Twelve years passed before The Texas Chainsaw Massacre received its first sequel. Things were different back in the ’80s. Long before Disney reinvented franchise filmmaking, most attempts to follow up a popular title were dismissed as needless cash-grabs, which of course they were. Tobe Hooper’s classic slasher, in particular, gave no narratively-justified reason to return to the dusty plains of Texas. It was beautifully simplistic. It was perfect.
And yet, we’re nine films deep now and reaching a point where Texas Chainsaw Massacre reboots have become a sub-genre of their own. Step forward Netflix, with their new reboot that no-one asked for.
Much like Blumhouse’s recent Halloween ‘requel’ films, we’re asked to forget anything we saw post-1974. This time out a group of rich millennial entrepreneurs head to an abandoned Texan town where they plan to sell off real estate and reinvigorate an area long abandoned. It’s a ludicrous, utterly unbelievable plan, but who cares? Arriving in their self-driving car, waving phones around, these youngsters are just crying out for a killin’! They soon rile the last remaining locals, and given the movie’s impressively brief runtime (it clocks in at just 82 minutes), the blood doesn’t take long to flow. And boy does it flow.
Outside of the Scream franchise, there’s little to do or say in a slasher flick that hasn’t already been done or said. So perhaps it’s to the writers’ credit that they don’t try to reinvent the format that has served the TCM franchise for nearly half a century. There are no added dimensions to this. No loaded themes. It’s not an allegory for our times, beyond a brief shake-of-the-head towards youngsters and social media.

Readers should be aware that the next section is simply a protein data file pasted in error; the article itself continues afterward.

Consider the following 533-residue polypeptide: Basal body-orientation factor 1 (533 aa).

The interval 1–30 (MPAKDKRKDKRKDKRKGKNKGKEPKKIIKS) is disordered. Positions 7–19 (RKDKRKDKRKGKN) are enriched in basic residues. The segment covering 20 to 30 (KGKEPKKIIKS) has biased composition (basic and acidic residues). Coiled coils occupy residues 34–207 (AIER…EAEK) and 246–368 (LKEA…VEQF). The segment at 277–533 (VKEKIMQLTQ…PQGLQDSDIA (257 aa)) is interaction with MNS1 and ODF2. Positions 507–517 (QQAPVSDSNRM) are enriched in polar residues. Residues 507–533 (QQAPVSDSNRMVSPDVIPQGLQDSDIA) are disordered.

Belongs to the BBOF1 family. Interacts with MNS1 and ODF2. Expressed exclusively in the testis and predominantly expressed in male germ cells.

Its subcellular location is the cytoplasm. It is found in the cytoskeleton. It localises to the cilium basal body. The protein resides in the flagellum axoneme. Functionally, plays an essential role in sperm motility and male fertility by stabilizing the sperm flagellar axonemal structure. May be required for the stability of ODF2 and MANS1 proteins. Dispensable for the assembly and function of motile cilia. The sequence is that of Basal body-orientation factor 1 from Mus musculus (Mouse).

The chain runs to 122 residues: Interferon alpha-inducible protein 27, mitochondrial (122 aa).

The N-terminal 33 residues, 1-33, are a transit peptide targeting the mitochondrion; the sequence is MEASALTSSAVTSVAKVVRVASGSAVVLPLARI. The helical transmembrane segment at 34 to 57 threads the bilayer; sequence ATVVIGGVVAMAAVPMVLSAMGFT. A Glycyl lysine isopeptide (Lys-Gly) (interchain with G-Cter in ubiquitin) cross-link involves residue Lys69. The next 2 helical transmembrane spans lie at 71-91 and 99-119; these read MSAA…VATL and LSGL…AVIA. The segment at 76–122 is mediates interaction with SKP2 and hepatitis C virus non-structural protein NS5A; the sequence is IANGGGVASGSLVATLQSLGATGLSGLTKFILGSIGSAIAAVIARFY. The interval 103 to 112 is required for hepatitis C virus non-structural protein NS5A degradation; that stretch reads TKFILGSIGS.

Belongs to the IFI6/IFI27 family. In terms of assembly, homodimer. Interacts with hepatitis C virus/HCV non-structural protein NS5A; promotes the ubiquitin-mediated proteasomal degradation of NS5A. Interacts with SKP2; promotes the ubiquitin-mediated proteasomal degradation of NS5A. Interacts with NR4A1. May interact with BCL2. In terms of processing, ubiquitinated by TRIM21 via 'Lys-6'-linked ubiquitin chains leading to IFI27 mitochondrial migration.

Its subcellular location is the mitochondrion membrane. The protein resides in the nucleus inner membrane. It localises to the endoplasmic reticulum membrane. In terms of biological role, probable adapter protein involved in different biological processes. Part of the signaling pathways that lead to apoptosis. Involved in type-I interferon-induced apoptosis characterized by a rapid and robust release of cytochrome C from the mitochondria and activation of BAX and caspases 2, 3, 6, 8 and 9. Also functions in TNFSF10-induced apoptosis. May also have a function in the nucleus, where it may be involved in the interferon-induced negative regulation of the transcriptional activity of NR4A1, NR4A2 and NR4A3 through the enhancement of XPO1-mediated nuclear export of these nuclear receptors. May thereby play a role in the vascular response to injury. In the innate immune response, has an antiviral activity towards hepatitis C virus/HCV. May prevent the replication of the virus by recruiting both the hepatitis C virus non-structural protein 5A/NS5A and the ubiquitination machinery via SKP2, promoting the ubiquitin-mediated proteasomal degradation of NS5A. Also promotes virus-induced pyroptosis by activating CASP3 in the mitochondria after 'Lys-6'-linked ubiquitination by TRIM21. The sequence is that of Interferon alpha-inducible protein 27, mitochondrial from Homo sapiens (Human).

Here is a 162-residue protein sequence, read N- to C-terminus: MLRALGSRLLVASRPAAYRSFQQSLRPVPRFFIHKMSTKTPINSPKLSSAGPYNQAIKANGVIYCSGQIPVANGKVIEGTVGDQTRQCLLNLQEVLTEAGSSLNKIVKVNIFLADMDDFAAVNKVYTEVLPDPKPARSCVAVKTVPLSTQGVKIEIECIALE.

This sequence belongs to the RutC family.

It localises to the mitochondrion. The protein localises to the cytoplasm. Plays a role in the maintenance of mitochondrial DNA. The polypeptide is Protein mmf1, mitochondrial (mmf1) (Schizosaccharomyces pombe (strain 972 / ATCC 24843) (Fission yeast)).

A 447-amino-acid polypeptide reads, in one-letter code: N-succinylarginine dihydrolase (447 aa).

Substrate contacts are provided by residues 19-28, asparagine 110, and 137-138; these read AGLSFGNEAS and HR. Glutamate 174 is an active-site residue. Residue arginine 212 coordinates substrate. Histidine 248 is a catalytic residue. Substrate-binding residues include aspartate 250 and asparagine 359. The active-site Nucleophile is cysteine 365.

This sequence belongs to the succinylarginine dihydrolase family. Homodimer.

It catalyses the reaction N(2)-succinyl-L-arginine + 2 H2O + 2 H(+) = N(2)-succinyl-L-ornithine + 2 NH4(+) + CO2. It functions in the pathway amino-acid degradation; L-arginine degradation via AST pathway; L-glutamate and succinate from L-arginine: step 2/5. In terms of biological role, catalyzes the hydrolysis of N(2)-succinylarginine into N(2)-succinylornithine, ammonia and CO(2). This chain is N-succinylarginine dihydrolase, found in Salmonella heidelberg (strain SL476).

Leatherface waves a chainsaw around, people die. Horribly. Repeat. The villain himself, still looking much the same as he ever did, despite Mark Burnham having to fill the boots of the late Gunnar Hansen, is now more Jason Voorhees-like in his durability and unstoppable nature. Which serves him well when he finally boards the literal party bus, providing a moment of genuine hilarity as he massacres a cohort of millennials.
For a movie with such a featherweight plot there is still a surprising amount of room for error. The reappearance of a vengeful Sally Hardesty, the sole surviving character of the original movie, is a bit too on-the-Halloween nose, and the laws of physics are regularly defied as characters continue to make ridiculous decisions as they fail miserably at the challenge of self-preservation. Still, nobody ever watches a TCM movie expecting to find more logic than gore.
Director David Blue Garcia is safe pair of hands, hitting all the right shots as he tosses blood and guts around with abandon, looking for increasingly inventive ways to put people to the chainsaw. He builds up tension convincingly enough that you wonder if maybe, just maybe, this character is going to to get out alive.
Sure, there’ s no real reason for this story to keep unfolding. This is all about enjoying the imagery of human beings getting chopped up. And in that regard at least, Texas Chainsaw Massacre does not disappoint.
- Director: David Blue Garcia
- Starring: Sarah Yarkin, Elsie Fisher, Mark Burnham
- Release date: February 18 (Netflix)